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# Valley on South Georgia named after Nigel Leader-Williams

Valley on South Georgia named after Nigel Leader-Williams

The Commissioner for South Georgia and the South Sandwich Islands has approved the name Leader Valley for British Use for a previously unnamed feature on the Barff Peninsula of South Georgia. The Valley is named after Professor Nigel Leader-Williams for his work on reindeer populations on South Georgia in the 1970s.

The description agreed by The Antarctic Place-Names Committee is for a feature located at 54o 20' 48'' S, 36o 18' 55'' W, and trending east from Sorling Valley Hut to Montebello Peak. The name has been added to the South Georgia and South Sandwich Islands Territory Gazetteer, and is available for use on all maps, charts and in all publications.

All the reindeer have recently been eradicated from the three areas of South Georgia where they had previously occurred (Leader-Williams, 1988). Meanwhile, eradication of the more extensive rat populations is ongoing. The aim of completely eradicating both the introduced rats and reindeer is to reverse their impacts on, and help the recovery of, South Georgia's native flora and fauna.

# Vacancy for a 12-month Lectureship in Human Geography

The Department is currently advertising a 12-month Lectureship in Human Geography, with a closing date of 12 February. Further information is available.

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# Phil Gibbard awarded the James Croll Medal 2014

Phil Gibbard awarded the James Croll Medal 2014

Professor Phil Gibbard was awarded the prestigious James Croll Medal 2014 by Quaternary Research Association at the 2015 Annual Discussion Meeting in Edinburgh on 6 January 2015. The medal, the Association's highest award, was given in recognition of Phil's outstanding contributions to the field of Quaternary Science. The award reflects Phil's broad-ranging and cutting edge research across glacial, periglacial and interglacial stratigraphy, and his outstanding contributions to national and international committees including the QRA, INQUA and the ICS' Subcommission on Quaternary Stratigraphy.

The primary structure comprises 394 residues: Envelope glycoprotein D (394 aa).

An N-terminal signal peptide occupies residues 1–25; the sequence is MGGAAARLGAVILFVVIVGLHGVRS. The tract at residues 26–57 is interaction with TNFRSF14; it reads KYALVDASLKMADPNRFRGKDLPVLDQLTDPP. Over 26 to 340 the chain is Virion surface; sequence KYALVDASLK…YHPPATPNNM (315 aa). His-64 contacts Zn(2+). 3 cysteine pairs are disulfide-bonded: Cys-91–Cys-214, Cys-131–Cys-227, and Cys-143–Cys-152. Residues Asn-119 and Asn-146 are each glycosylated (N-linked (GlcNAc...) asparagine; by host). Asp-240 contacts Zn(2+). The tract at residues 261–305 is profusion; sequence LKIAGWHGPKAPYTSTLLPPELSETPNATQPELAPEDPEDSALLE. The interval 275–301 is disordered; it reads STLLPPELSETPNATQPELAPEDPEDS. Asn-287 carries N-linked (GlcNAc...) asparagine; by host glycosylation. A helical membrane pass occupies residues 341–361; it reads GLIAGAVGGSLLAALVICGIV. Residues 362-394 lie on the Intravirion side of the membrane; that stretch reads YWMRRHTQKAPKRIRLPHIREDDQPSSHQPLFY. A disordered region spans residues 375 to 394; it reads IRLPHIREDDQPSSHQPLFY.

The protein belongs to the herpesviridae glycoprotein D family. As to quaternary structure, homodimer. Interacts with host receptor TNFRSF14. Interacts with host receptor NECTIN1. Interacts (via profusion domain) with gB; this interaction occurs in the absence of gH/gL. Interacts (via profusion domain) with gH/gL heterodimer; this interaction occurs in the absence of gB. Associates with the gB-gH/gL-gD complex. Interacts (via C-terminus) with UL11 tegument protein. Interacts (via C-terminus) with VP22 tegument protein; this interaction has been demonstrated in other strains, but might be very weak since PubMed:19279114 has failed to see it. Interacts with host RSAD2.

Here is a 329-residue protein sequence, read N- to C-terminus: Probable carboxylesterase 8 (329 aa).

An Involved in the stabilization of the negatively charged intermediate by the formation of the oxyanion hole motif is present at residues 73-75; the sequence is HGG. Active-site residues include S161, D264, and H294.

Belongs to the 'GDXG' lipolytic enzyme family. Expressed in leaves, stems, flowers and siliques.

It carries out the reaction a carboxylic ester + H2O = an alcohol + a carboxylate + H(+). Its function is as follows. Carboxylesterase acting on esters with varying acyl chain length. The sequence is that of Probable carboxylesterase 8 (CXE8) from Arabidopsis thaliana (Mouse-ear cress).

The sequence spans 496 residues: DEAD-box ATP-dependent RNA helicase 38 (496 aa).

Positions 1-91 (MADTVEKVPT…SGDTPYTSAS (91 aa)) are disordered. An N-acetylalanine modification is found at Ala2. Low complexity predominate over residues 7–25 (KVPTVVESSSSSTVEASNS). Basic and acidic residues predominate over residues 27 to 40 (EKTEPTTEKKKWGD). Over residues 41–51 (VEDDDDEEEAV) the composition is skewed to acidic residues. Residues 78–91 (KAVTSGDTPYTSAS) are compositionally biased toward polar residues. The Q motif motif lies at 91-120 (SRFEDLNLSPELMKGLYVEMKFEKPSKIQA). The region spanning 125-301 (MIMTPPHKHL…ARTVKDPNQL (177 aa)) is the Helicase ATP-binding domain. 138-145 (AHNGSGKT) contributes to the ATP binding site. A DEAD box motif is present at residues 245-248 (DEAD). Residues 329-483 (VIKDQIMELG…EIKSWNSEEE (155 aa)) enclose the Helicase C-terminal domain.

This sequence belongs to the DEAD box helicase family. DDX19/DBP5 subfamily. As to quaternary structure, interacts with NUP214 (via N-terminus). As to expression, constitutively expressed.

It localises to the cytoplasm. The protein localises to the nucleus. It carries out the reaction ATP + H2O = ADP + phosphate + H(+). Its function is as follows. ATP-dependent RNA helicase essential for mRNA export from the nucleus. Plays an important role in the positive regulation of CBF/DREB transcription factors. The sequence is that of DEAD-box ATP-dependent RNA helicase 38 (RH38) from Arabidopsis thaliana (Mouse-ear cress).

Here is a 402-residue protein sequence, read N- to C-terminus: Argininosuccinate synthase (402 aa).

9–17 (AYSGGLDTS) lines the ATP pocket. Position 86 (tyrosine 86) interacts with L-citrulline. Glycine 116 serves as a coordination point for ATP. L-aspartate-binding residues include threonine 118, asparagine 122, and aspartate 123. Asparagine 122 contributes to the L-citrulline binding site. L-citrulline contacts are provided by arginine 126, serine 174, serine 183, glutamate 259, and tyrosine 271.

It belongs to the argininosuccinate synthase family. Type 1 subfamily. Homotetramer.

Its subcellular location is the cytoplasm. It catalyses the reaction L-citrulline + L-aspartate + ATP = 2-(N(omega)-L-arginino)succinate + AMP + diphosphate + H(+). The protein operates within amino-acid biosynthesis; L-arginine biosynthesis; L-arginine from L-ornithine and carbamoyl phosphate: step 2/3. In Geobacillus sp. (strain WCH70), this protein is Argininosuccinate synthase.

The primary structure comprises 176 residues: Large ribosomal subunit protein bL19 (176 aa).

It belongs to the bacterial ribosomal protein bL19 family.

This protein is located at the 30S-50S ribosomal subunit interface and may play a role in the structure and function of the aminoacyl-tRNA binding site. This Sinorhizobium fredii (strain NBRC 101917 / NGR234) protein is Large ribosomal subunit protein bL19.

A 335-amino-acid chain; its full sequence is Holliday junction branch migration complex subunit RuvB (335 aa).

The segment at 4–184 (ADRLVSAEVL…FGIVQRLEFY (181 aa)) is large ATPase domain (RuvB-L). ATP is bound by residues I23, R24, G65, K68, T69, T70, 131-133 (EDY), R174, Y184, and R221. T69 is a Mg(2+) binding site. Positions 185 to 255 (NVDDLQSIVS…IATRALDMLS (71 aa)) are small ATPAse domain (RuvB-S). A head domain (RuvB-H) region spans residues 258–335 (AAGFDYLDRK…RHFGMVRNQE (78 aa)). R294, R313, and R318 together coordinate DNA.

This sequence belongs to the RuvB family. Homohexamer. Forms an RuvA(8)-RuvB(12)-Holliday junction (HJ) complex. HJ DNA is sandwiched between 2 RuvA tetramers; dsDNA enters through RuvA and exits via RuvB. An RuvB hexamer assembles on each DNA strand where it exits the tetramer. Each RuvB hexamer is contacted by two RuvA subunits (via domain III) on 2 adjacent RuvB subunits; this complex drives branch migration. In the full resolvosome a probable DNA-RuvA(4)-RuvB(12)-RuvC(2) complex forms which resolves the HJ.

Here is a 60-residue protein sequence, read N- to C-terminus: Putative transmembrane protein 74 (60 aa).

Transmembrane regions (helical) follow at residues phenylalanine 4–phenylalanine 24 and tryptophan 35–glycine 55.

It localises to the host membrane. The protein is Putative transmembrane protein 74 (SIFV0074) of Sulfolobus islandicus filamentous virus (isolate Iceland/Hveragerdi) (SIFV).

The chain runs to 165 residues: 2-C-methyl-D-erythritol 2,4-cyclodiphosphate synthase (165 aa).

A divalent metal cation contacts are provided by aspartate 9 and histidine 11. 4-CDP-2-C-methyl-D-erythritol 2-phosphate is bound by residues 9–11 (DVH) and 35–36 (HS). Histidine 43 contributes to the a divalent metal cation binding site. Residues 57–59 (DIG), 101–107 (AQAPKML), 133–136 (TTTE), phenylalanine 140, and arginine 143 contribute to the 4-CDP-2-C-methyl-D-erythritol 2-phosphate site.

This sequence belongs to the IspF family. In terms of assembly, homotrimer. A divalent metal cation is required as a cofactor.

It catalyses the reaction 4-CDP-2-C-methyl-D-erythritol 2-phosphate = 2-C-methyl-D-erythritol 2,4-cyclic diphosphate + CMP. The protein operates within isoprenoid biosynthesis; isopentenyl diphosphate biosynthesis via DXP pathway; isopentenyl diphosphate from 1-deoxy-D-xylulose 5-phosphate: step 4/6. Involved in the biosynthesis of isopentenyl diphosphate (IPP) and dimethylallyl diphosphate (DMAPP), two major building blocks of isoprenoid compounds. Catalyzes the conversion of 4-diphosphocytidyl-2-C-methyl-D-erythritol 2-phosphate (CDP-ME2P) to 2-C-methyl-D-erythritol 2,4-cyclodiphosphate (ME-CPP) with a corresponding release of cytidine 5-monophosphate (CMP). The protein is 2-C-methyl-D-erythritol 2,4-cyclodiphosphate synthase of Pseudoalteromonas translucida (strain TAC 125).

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# Nereus PhD studentship

Applications are invited for a fully funded PhD studentship on the Nereus programme, with the topic of Mangroves, Fisheries and Community Livelihoods. Deadline for application is 4th February.

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# The social risks of using drones for conservation

The social risks of using drones for conservation

Drones are increasingly used to monitor habitat change and to catch poachers. But what might be the social implications of these activities, and could they undermine human rights and conservation objectives in the long term? Chris Sandbrook, the Lecturer in Conservation Leadership, was interviewed on this topic for the BBC Radio 4 Shared Planet series, first broadcast on Tuesday 9th December. You can listen to the interview, which starts about 20 minutes into the episode.

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# David Stoddart (1937-2014)

David Stoddart (1937-2014)

The Department records, with great sadness, the death of David Ross Stoddart (1937-2014) on 23 November 2014. David was a member of the Department of Geography between 1956 and 1988 (exhibitioner at St. John's College 1956-1959; Demonstrator 1962-1967; University Lecturer 1967-1988) before taking up the Chair of Department and Professor of Geography, University of California at Berkeley 1988-1994 (Faculty 1988-2000; Emeritus 2000-2014). He was a graduate student of J.A. Steers, completing a Ph.D. on the Belize Barrier Reef in1964. David made significant contributions to methodology and philosophy in geography; coral reef geomorphology, ecology and reef island floristics; ocean basin biogeography; wetland ecology and sedimentology; and the history of coral reef science. There were also notable contributions to island conservation, most particularly in the saving of the raised limestone atoll of the now World Heritage Site-designated Aldabra Atoll, S.W. Indian Ocean for science.

David was an outstanding advocate for geography within the natural sciences; an exceptional leader of multi-disciplinary, logistically complex international expeditions; a commanding, effective (and amusing) lecturer; and an inspirational PhD supervisor, nurturing talent and setting the highest standards of postgraduate research; many of his students now hold prestigious academic positions in geomorphology in the UK, USA and Australia. In addition, he was the driving force behind the setting up of the quadrennial International Coral Reef Symposia, the first President of the International Society for Reef Studies and the first Co-ordinating Editor of the international journal Coral Reefs (Springer-Verlag).